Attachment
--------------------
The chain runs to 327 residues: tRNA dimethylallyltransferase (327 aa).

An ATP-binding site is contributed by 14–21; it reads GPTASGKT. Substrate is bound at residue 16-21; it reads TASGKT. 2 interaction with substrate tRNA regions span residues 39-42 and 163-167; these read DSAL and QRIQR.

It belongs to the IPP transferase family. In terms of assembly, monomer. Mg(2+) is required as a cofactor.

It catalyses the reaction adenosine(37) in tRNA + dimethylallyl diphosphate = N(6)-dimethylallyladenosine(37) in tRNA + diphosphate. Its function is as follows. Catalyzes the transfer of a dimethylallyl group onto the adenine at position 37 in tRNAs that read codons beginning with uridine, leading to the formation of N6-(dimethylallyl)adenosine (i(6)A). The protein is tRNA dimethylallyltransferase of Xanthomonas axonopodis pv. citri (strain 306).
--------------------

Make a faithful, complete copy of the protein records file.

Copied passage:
The chain runs to 327 residues: tRNA dimethylallyltransferase (327 aa).

An ATP-binding site is contributed by 14–21; it reads GPTASGKT. Substrate is bound at residue 16-21; it reads TASGKT. 2 interaction with substrate tRNA regions span residues 39-42 and 163-167; these read DSAL and QRIQR.

It belongs to the IPP transferase family. In terms of assembly, monomer. Mg(2+) is required as a cofactor.

It catalyses the reaction adenosine(37) in tRNA + dimethylallyl diphosphate = N(6)-dimethylallyladenosine(37) in tRNA + diphosphate. Its function is as follows. Catalyzes the transfer of a dimethylallyl group onto the adenine at position 37 in tRNAs that read codons beginning with uridine, leading to the formation of N6-(dimethylallyl)adenosine (i(6)A). The protein is tRNA dimethylallyltransferase of Xanthomonas axonopodis pv. citri (strain 306).